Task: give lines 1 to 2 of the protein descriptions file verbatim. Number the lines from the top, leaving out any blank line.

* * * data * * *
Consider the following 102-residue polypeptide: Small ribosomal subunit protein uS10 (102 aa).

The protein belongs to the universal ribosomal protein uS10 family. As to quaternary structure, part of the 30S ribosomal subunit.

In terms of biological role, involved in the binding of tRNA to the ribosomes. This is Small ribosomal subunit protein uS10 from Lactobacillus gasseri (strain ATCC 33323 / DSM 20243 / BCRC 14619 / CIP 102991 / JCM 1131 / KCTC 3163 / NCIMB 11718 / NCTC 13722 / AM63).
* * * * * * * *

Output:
Consider the following 102-residue polypeptide: Small ribosomal subunit protein uS10 (102 aa).

The protein belongs to the universal ribosomal protein uS10 family. As to quaternary structure, part of the 30S ribosomal subunit.